53 Mid-March shout : ERIN GO BRAGH
55 Band with the 1970s-’80s hits “Sexy Eyes” and “Only Sixteen” : DR HOOK
60 Sack in a tent : COT
61 It’s usually presented in a small box, as seen six times in this puzzle’s answer : ENGAGEMENT RING
63 Walnut or almond, say : HUE
64 Smitten one : ADORER
65 The “N” of TV’s NPH : NEIL
66 Symphony score abbr. : STR
67 Modern engraving tools : LASERS
68 Wedding invitation courtesy, briefly : SASE

Down

1 Titan II, e.g. : ICBM
2 Hypodermic : SYRINGE
3 “Hey!” : PSST!
4 Kindle : STIR
5 Ones sitting on eggs : HATCHERS
6 ___ dye : AZO
7 Freestyles, say : RAPS
8 Seductive : ALLURING
9 Late spring through early fall, for weddings : SEASON
10 Claims something : SAYS SO
11 “… in a sense, I guess” : KINDA SORTA
12 Famed firefighter Red : ADAIR
13 Line on an auto repair bill : LABOR
18 Fuel for funny cars : NITRO
22 Rival of a Pac-12 Cougar : UTE
24 Draft classification? : ON TAP
26 Scored 100 on : ACED
27 Snack in a stack : PRINGLE
28 Old-fashioned launcher : PEASHOOTER
29 Cobbler’s tool : AWL
30 Pluck idly, as a harp : THRUM
33 Common locks : YALES
35 Discarded parts of apples and potatoes : PARINGS
36 “What ___ is there?” : ELSE
39 Defames : SLANDERS
40 Sch. whose mascot is a horse named Traveler : USC
43 Marvel hero who manipulates the weather : STORM
45 ___ port : USB
46 World’s largest cosmetics company : L’OREAL
47 Actress Peet : AMANDA
49 Ones called after crashes : TECHS
50 Dry, as a washcloth : WRING OUT
51 Items placed in a toaster : EGGOS
54 Fabled slacker : HARE
56 Ones sitting on eggs : HENS
57 Seat for a priority boarder, maybe : ONE-A
58 Singer Redding : OTIS
59 Noted Kris : KRINGLE
62 E.U. member: Abbr. : GER

13 thoughts on “0926-19 NY Times Crossword 26 Sep 19, Thursday”

  1. The print edition of today’s (Thursday sept 26) puzzle is a completely different one than the on-line edition. ( it’s by Randolph Ross and it’s terrible). Anyone have any clue why?

  2. 23:46 and I even figured out the theme while solving the puzzle…yeehaw! Although I did try to put “peels” in for “parings” at first… No idea on print vs. online difference, my local paper prints the syndicated version, perhaps that was the problem?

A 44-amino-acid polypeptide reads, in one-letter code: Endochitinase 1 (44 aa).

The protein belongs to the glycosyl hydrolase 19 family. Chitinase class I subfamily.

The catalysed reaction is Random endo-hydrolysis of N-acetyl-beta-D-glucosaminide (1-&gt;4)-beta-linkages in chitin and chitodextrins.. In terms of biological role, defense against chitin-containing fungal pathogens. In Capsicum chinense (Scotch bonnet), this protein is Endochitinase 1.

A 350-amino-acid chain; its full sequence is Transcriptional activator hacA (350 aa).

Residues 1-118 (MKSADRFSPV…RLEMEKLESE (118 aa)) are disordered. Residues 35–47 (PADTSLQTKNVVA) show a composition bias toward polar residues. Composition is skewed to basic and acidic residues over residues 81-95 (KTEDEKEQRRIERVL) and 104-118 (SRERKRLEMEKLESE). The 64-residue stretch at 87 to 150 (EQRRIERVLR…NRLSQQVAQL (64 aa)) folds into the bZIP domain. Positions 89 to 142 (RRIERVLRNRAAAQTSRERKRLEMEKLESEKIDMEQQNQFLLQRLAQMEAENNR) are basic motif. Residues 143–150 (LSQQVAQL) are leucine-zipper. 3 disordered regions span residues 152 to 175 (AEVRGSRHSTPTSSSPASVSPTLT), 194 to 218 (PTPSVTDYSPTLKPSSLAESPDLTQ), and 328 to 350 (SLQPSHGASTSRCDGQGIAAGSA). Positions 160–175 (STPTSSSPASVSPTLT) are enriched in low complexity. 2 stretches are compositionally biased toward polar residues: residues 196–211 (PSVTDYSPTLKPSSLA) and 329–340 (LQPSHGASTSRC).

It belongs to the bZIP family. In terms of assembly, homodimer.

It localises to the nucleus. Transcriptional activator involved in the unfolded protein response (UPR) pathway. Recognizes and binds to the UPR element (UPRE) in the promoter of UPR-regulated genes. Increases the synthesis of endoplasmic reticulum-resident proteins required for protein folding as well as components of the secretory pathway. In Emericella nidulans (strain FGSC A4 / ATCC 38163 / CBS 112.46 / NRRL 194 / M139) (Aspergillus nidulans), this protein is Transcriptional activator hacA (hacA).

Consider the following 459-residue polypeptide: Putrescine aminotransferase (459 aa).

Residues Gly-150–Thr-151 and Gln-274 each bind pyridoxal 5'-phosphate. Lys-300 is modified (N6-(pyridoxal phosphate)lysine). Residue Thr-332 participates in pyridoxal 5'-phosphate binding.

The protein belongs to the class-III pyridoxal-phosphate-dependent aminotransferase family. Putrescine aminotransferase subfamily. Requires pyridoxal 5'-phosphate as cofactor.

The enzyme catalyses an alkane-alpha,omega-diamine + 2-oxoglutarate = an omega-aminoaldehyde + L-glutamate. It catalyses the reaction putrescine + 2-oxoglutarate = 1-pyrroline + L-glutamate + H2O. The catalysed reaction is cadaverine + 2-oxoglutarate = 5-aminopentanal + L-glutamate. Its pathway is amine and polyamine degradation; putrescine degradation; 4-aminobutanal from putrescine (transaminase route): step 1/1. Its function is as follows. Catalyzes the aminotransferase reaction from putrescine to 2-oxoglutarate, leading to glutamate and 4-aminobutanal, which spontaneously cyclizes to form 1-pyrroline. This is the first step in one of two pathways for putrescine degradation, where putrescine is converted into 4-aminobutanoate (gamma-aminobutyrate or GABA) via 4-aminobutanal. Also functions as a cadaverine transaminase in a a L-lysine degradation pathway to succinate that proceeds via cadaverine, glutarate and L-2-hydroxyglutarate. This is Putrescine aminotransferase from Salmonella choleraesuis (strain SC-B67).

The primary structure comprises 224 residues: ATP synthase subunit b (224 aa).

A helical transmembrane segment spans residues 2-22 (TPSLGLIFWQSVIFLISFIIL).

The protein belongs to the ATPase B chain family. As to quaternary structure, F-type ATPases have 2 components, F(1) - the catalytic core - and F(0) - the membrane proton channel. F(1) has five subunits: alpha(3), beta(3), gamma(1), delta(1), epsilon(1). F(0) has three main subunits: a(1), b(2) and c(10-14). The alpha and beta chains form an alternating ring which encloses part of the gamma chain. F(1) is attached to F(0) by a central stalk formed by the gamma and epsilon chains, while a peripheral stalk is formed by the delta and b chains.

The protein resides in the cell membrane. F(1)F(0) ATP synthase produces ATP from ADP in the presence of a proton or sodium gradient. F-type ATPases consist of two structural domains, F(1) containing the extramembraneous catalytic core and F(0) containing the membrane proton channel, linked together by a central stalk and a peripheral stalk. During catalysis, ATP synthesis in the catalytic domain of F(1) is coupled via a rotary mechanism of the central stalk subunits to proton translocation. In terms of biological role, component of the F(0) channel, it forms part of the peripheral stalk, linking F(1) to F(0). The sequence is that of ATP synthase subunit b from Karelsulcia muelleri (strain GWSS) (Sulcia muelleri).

3. It was actually the 10/17/19 puzzle in the NYT a friend gave me. Took me awhile to find it on this blog as 9-26. No errors very fun.

  4. 16:32, no errors. Scratched my head while going across the top, guessing only at SEASON, until I knew Red ADAIR and IDA Lupino. Also knew that RINGO STARR was the answer to 25A, and figured there had to be a rebus in there somewhere to make it fit.

    I recognize my one of my many weak areas is modern entertainment; so KAL Penn, both SARA’S and AMANDA Peet were all obtained via crosses.

  5. 53:47 no errors…I don’t know what string has to do with symphony score in 66A but it filled in via crosses….never heard of Dr Hook…happy and safe Halloween to all

  6. Maybe the “print” issue will become apparent tomorrow when the
    paper has print a “ring” in some of the boxes for the solution. At times I suspect newspapers just substitute something different if they have typesetting issues

  7. Got RINGostarr right off so the rest fell into place quickly. No errors and lotsa fun for a Thursday. Good tune up for the hard times to come.

  8. No errors but it took a major effort to pull this one off. SUSSUDIO seemed to me to be the hardest entry to get. I know very little about Phil Collins’ music and an improvised title could literally be anything. Crosses, however, all proved out to be correct so the mysterious song title was solved.